"Video surveillance is a strange thing," he says. "You have those people that say, well, if you're not doing anything wrong, it shouldn't matter. But it does concern me. It is becoming more and more intrusive. You have to wonder where this is all heading."
By the early 90's, video cameras, including those designed for surveillance, were entering the consumer market.Sixteen years ago, Robert Crowley was selling caller-ID units, and he says the experience tipped him off to the public's emerging interest in surveillance. He has since opened Spy Outlet stores in Rochester and Buffalo, and one is in the works for Syracuse. Spy Outlet is a kind of magic shop, part electronic gadgetry and part deception know-how. Crowley's clients include police officers, private investigators, doctors, attorneys, small-business owners --- and possibly your next-door neighbor. Crowley sells everything from books with titles like "Privacy for Sale" and "Hidden in Plain Sight" to pocket-pen cameras and safes that look like shaving-cream cans.
"This is a business driven by fear and paranoia," he says. "Years ago we had a greater sense of community. We had a need to get along. Now you have the neighbor wars and the couple that doesn't trust the housekeeper. This confirms what people suspect. I get people all the time who come in just to show me what they have caught on tape."
But the continuous oversight of video cameras, some would argue, can also be a good thing. High on the tops of poles along I-590 and I-490 are clusters of cameras that the Monroe County Department of Transportation uses to manage traffic flow. The cameras transmit a constant stream of images back to the DOT's regional operations center on Scottsville Road. Right now, eight pan-tilt-zoom cameras are delivering a live feed to operators who work around the clock trying to reduce delays and unsnarl traffic due to accidents and storms. They've worked so well that the DOT is adding 17 more cameras by the end of 2007, at a cost of $40,000 a camera.
The changing scenes of cars and trucks, some inching along in stops and starts, flash across a wide screen in the middle of the operations center. On large maps, city and county traffic signals light up in bright green. The pictures are perfectly clear, and it wouldn't be hard to identify an individual driver. But DOT manager James Willer says the center has absolutely no role in tracking individual vehicles or recording traffic violations.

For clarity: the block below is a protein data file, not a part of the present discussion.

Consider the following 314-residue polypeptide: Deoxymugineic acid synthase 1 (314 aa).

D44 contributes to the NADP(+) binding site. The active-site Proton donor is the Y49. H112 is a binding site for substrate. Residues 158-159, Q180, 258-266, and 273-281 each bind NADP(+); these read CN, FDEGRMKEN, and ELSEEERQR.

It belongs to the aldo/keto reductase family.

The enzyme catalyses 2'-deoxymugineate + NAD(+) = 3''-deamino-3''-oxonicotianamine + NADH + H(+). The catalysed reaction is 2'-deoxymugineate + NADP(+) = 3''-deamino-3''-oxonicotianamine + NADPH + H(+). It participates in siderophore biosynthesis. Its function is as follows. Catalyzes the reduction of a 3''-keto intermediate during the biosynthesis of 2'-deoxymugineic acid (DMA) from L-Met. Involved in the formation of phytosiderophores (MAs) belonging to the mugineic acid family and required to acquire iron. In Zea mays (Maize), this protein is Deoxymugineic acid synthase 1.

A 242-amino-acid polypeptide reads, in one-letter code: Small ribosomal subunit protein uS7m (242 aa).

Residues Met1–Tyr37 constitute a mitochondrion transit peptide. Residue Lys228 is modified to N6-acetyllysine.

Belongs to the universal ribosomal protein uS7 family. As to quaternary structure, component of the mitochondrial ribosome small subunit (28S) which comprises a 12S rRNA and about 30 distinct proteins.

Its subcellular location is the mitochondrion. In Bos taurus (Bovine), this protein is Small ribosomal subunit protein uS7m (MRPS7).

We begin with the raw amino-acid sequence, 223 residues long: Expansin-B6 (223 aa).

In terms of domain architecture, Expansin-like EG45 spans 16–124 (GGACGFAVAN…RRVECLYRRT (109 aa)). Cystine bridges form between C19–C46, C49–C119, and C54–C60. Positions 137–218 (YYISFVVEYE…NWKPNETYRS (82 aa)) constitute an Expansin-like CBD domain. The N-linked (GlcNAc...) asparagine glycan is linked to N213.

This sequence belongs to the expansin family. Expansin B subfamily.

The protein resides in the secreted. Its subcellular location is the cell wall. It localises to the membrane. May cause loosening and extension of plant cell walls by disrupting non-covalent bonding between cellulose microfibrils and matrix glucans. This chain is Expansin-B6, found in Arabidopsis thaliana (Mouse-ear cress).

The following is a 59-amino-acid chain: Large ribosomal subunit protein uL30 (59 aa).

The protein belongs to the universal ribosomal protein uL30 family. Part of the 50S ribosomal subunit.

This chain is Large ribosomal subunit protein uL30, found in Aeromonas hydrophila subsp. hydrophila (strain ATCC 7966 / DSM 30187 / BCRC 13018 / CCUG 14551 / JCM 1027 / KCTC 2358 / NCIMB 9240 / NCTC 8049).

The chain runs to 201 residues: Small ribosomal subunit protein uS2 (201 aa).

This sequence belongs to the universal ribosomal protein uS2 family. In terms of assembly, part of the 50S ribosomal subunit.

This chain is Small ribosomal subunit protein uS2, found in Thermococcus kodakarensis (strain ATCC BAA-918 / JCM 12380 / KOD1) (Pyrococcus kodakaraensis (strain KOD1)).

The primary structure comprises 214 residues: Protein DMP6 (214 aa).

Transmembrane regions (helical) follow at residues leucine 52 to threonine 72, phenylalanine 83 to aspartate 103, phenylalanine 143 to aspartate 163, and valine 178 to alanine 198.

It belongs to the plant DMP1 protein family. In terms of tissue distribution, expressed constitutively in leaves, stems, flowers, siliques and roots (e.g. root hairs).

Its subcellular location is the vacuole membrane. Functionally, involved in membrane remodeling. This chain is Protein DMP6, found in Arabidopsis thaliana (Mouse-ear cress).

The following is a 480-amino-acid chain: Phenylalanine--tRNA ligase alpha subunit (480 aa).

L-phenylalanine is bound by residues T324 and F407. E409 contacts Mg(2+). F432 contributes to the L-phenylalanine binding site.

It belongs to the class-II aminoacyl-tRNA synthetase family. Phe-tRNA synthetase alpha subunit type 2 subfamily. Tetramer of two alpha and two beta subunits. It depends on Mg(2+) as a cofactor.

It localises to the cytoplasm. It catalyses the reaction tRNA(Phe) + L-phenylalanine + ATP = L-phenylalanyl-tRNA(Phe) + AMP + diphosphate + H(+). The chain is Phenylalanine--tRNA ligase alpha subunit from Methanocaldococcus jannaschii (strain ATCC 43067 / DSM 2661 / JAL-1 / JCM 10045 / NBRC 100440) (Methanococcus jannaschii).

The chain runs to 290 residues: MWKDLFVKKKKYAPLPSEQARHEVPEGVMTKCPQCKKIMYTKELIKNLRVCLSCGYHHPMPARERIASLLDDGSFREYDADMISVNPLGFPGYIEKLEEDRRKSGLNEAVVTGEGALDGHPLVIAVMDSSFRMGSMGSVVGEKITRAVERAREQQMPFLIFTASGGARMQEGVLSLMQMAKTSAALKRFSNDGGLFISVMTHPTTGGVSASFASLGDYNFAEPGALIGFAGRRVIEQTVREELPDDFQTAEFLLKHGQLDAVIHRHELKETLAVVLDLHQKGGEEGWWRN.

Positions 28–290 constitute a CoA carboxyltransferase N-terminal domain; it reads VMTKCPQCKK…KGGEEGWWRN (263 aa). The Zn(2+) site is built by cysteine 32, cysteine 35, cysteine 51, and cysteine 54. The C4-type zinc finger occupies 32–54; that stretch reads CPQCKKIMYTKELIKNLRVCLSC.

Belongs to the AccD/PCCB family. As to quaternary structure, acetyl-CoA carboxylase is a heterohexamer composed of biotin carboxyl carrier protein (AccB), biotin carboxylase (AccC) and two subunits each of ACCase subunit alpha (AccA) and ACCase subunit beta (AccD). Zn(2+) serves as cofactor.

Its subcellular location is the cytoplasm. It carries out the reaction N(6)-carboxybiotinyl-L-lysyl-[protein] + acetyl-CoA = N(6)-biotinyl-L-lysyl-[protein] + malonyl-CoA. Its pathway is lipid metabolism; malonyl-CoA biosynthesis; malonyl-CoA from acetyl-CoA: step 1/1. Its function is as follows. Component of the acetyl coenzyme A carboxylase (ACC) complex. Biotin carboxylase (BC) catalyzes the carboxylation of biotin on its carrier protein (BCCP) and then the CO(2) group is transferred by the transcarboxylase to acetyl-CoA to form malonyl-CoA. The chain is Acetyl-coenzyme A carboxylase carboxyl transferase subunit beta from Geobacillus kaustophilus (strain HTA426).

"This is strictly incident driven," he says. "When something happens, we don't always see it as it occurs, but we can see what it's doing to traffic in all directions. If there's an accident on 590, we'll see what that is doing to the BayBridge, and we can alert our message boards so drivers know in advance there's a problem and how to avoid it. We don't want the situation getting any worse. And it's the cameras that allow us to do this."
Safety is also the reason for video surveillance at Tops Markets and Martin Superfoods Stores. "It's is part of the overall security package," says company spokesperson Tracy Pawelski. "We use them for training and reviewing incidents and, yes, we do share them with law enforcement with some regularity. Large volumes of people go in and out of our stores every day, and customers expect safety."
Pawelski says she has never heard of a customer inquiring about whether they are being taped while in one of her stores.
"I think they are more interested in things like lighting and the human aspect: is there someone there that they can turn to if there's a problem," she says.
Wilmorite, the company that manages PittsfordPlaza and Marketplace, Greece, and Eastview Malls, puts video surveillance at the top of its security program.
"We probably have invested more in video surveillance than most mall security management," says Doug Swetman, Wilmorite's director of security. "We have upgraded from the old video to digital, and in several of the malls, the surveillance is directly linked to a police officer right on location at the mall. We keep the data. If there is a theft, an injury, or an accident in the parking lot, we have to have the incident on tape for civil or criminal court cases. But ultimately, it is done to protect our customers."
Even though the FBI's crime reports have shown a steady decreasein violent crime across the US during the last 10 years, the number of cities using video cameras in public places to deter crime is increasing, according to Geoff Kohl, editor for Security Info Watch, an industry trade magazine.
"We know there is an increase, but we don't know by how much," says Kohl. "We don't know how much money they are spending on it, because no one likes to reveal these numbers."
Police in New York and Niagara Falls are placing cameras where drug or gang activity is suspected. But it's too early to know what impact it may be having. One report released in 2004 by the California Department of Justice indicates that the results appear to be mixed.
So far, Rochester's police department has not taken this route, despite its high murder and drug-related crime rates.